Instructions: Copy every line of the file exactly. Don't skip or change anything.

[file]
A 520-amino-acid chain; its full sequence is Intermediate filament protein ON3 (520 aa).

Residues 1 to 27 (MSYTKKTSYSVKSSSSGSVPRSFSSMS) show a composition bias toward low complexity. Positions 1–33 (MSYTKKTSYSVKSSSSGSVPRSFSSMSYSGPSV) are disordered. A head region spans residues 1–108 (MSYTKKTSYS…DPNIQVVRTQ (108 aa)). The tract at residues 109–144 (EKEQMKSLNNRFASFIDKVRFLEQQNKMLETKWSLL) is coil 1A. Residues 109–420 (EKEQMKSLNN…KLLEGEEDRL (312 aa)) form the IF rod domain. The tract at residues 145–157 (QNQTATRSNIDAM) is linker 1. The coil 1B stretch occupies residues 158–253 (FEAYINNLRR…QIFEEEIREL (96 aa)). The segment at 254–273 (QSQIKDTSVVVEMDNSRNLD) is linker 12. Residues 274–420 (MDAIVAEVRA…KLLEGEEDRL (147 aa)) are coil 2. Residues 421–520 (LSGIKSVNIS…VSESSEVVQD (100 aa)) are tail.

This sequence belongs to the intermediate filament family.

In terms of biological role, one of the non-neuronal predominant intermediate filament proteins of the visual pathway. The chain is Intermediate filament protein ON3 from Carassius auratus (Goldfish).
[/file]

A 520-amino-acid chain; its full sequence is Intermediate filament protein ON3 (520 aa).

Residues 1 to 27 (MSYTKKTSYSVKSSSSGSVPRSFSSMS) show a composition bias toward low complexity. Positions 1–33 (MSYTKKTSYSVKSSSSGSVPRSFSSMSYSGPSV) are disordered. A head region spans residues 1–108 (MSYTKKTSYS…DPNIQVVRTQ (108 aa)). The tract at residues 109–144 (EKEQMKSLNNRFASFIDKVRFLEQQNKMLETKWSLL) is coil 1A. Residues 109–420 (EKEQMKSLNN…KLLEGEEDRL (312 aa)) form the IF rod domain. The tract at residues 145–157 (QNQTATRSNIDAM) is linker 1. The coil 1B stretch occupies residues 158–253 (FEAYINNLRR…QIFEEEIREL (96 aa)). The segment at 254–273 (QSQIKDTSVVVEMDNSRNLD) is linker 12. Residues 274–420 (MDAIVAEVRA…KLLEGEEDRL (147 aa)) are coil 2. Residues 421–520 (LSGIKSVNIS…VSESSEVVQD (100 aa)) are tail.

This sequence belongs to the intermediate filament family.

In terms of biological role, one of the non-neuronal predominant intermediate filament proteins of the visual pathway. The chain is Intermediate filament protein ON3 from Carassius auratus (Goldfish).